Flooding by Ian threatens inland Florida

Flooding by Ian threatens inland Florida

As Hurricane Ian battered the coastal communities of Southwest Florida, residents of this sleepy suburb thought they would be safe, away from the beaches and out of areas under evacuation orders. But the water levels continued to rise.

Since Ian’s passage, water levels have risen dramatically, turning roads into canals, reaching mailboxes, flooding vans and trucks, blocking the main access to an interstate highway, and leaving families trapped in waterlogged homes. Now, as the days go by, residents in North Point, a suburb of Sarasota, are beginning to run out of water and food.

“The water keeps rising. Who knows when it will stop,” said Samuel Almanzar, 42. He was rescued by emergency crews on Friday along with his father, his wife and his two sons, ages 11 and 6.

After rescue efforts were completed on Friday, local authorities advised residents of flooded neighborhoods to evacuate. They said that in some areas the waters will continue to rise for the next two days.

The flooding at North Point demonstrates that Ian’s impact was not limited to beaches and resort towns. Heavy rains from the storm have resulted in the flooding of suburban communities in the interior of the state that did not receive hurricane warnings.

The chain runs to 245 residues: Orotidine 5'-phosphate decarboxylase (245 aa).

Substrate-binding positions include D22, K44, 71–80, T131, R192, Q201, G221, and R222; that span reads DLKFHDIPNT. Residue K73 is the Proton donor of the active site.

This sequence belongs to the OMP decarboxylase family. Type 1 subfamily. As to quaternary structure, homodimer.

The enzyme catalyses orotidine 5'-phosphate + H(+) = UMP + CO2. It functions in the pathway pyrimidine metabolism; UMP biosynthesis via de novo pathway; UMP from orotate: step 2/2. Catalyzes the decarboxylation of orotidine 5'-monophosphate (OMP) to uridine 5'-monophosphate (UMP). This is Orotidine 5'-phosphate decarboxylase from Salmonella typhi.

The causes are the flooding of the rivers due to the floods of the hurricane, which continues to wreak havoc long after the winds have passed. And that has unleashed rescue operations similar to those seen in coastal communities.

Flooding was reported throughout the central strip of the state: Around Orlando and its amusement parks, south towards Kissimmee, east towards Daytona Beach. People living near the rivers were heavily affected.

Near North Point, the Florida Department of Transportation closed a stretch of Interstate 75 in both directions Friday night due to an overflow of the Myakka River.

Dozens of National Guardsmen arrived hours earlier Friday at North Point, which is about 85 miles (140 kilometers) south of Tampa, to speed up work that firefighters from other states and counties began Wednesday. And city authorities were rushing to open an evacuation center at a local high school.

Melissa Galbraith
Melissa Galbraith is the World News reporter for Globe Live Media. She covers all the major events happening around the World. From Europe to Americas, from Asia to Antarctica, Melissa covers it all. Never miss another Major World Event by bookmarking her author page right here.